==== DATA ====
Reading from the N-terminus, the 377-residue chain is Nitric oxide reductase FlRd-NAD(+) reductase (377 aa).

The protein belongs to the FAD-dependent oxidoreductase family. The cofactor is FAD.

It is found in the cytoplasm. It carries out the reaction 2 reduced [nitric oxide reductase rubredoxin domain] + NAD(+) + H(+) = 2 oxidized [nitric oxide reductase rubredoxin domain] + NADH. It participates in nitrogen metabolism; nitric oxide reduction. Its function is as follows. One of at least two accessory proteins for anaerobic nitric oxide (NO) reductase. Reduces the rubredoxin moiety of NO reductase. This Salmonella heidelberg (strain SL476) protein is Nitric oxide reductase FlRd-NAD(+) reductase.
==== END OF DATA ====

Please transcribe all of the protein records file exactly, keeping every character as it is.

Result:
Reading from the N-terminus, the 377-residue chain is Nitric oxide reductase FlRd-NAD(+) reductase (377 aa).

The protein belongs to the FAD-dependent oxidoreductase family. The cofactor is FAD.

It is found in the cytoplasm. It carries out the reaction 2 reduced [nitric oxide reductase rubredoxin domain] + NAD(+) + H(+) = 2 oxidized [nitric oxide reductase rubredoxin domain] + NADH. It participates in nitrogen metabolism; nitric oxide reduction. Its function is as follows. One of at least two accessory proteins for anaerobic nitric oxide (NO) reductase. Reduces the rubredoxin moiety of NO reductase. This Salmonella heidelberg (strain SL476) protein is Nitric oxide reductase FlRd-NAD(+) reductase.